Sunday, September 20, 2009

the true meaning of wealth and power to Gibby was not nobility nor aristocracy

This iconic masterpainter one day disappeared from the grand digs in London, and the suggestion is that the sudden and secret flight of the artist and family was to escape pressing debts. Finally he turned up in Dublin at the apparent invitation of the Duke of Rutland, who inconveniently passed away at the same time as our Gibby and family arrived. Shockingly, Gilbert landed into debtors prison but recovered his animal spirits by setting up his easel behind bars, and the local gentry flocked there to have their portrait painted.
The artist lived for a time in the city but soon bought a farm at Stillorgan. Here he was able to tend to his garden and farm animals, including his beloved pigs. J.D. Herbert is an important source on Stuart's Irish years (about 1787-1793). Herbert visited Stillorgan and relates the following;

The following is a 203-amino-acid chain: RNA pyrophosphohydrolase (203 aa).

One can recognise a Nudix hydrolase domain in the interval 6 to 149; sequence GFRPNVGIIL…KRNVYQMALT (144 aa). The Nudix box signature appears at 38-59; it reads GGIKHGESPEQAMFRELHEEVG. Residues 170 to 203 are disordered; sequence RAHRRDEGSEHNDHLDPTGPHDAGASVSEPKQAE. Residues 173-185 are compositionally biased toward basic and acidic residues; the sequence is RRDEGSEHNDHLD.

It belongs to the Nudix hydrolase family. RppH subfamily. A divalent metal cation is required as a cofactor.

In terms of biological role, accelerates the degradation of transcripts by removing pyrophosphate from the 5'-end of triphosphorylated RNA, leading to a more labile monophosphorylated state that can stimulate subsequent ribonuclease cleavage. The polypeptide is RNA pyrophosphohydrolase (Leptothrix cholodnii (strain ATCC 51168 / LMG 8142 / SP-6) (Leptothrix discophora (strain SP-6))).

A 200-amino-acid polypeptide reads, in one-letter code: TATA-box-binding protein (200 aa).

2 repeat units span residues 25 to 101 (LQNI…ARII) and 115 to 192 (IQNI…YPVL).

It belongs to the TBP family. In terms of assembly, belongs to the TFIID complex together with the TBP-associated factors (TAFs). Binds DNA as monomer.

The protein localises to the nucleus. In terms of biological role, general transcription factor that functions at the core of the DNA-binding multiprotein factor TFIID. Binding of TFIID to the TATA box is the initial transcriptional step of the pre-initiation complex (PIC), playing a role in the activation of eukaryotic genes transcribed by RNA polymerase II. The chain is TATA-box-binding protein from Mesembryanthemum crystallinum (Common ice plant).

"He then took me to his garden, which was well-cropped, all by his own hands, walked me over the grounds, and pointed out his skill in farming......I cordially confessed that I should rather see his works in his painting-room, that I was ignorant of farming, gardening, or feeding pigs. He pitied me very much, observing what a loss I sustained by not attending to the cultivation of that on which mankind were supported and rendered wealthy and powerful." Herbert found that the artist was more pleased by praise of his "very pretty pigs" than by "anything I could say in praise of his pictures."
next... more on the pigs


emikk said...

I glad to see he had his priorities in order!

Maureen said...

Did he ever paint those pigs?

einbildungskraft said...

I am not aware of any GS painting of his piglets (things were hectic enough for him to deliver on portrait commisions to earn money) but in the beginning when he was young he did a well-known painting of two pups which I will show at some point.

Rouchswalwe said...

Don't know what it is exactly, but pigs do seem to have the propensity for being quite beautiful. I think it has something to do with the tenor of the snort.

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